John Turnbull Thomson, Chief Surveyor of Otago

John Turnbull Thomson, Chief Surveyor of Otago

Walking around town I also discovered a statue for John Turnbull Thomson, the Chief Surveyor of Otago. Nick’s couple of stories remind me of the adventures of American John Wesley Powell. Wallace Stegner wrote a wonderful book about Powell called West of the Hundredth Meridian. Please comment below if you know of something similar for Thomson.

Wealth of History in Ophir, Central Otago

OPhir Post office

Before I started my second day of cycling on the Otago Central Rail Trail in New Zealand, Nick and I stopped in Ophir. Ancient Ophir was one of Solomon’s ports where rich minerals entered the kingdom. Not surprising then there are towns named Ophir in many goldfields. This small village in Central Otago is rich with historic buildings. This post office is part museum, part post office, part souvenir shop. Buy a postcard and post it from here.

I grew up in Sacramento which is at the heart of the gold story in California. I also spent a lot of time as a teenager in Nevada while crewing for endurance horse riders. I had a memory of Ophir Prison Band but could not remember what it was all about until I asked Google and rediscovered the crazy kazoo band.

There are terrific restored restaurants and accommodation in Ophir. Many of the businesses in Central Otago are for sale, so f you fall in love with the place and lifestyle, make an offer.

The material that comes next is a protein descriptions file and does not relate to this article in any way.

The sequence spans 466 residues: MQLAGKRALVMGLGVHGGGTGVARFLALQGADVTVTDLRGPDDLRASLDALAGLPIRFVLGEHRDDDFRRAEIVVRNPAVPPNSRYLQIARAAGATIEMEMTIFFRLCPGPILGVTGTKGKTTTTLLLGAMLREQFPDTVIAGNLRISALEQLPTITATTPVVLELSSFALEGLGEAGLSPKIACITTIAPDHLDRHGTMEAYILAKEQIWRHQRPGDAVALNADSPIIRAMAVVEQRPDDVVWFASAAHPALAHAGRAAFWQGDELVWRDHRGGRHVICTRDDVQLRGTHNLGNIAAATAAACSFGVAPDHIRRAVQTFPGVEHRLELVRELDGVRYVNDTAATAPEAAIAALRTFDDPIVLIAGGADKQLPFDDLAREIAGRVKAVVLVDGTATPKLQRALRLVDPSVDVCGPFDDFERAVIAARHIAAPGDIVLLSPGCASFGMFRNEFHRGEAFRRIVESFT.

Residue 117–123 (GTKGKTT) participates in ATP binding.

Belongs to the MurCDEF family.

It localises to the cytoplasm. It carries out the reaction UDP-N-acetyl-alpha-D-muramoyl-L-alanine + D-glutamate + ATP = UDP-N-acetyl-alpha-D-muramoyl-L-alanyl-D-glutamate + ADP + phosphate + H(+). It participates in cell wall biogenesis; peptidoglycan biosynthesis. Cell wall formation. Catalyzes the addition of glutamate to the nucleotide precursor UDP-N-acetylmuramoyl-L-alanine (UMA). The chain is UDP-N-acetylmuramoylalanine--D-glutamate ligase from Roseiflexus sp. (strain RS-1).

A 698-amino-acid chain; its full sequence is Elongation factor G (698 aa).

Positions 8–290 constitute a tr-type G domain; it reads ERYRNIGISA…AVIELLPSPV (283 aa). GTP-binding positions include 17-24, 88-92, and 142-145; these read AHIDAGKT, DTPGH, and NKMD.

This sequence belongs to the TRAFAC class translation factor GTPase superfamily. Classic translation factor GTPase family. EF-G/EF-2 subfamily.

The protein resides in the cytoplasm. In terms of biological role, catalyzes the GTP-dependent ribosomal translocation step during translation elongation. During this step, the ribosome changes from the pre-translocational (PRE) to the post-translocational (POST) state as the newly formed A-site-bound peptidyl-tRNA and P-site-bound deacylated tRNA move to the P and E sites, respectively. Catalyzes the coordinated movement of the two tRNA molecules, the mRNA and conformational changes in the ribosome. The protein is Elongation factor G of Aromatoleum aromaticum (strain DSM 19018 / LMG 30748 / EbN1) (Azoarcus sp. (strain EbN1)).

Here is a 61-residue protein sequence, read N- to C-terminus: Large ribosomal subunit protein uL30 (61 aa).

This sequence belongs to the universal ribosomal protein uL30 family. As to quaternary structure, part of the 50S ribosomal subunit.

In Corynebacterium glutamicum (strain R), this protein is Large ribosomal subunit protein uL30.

Happy Penguin Awareness Day!

Fiordland Crested Penguins

It is Penguin AWARENESS Day not Penguin APPRECIATION Day.

Fiordland Crested Penguin

Because man is doing a lot of unhelpful stuff threatening penguins.

Fiordland Crested Penguin

Melting ice and overfishing in Antarctica is crashing the food web the penguins depend upon. For specifics from an eye-witness, read Fraser’s Penguins: A Journey to the Future in Antarctica by Fen Montaigne.

Fiordland Crested Penguin

People are doing a lot of good stuff to protect their habitat and make it to another generation. Like Dr. McSweeney in New Zealand.

Beach without penguin

Be aware. Do good stuff before they are gone.

This post “Happy Penguin Awareness Day!” is featured on blogs associated with On Your Radar Media Company.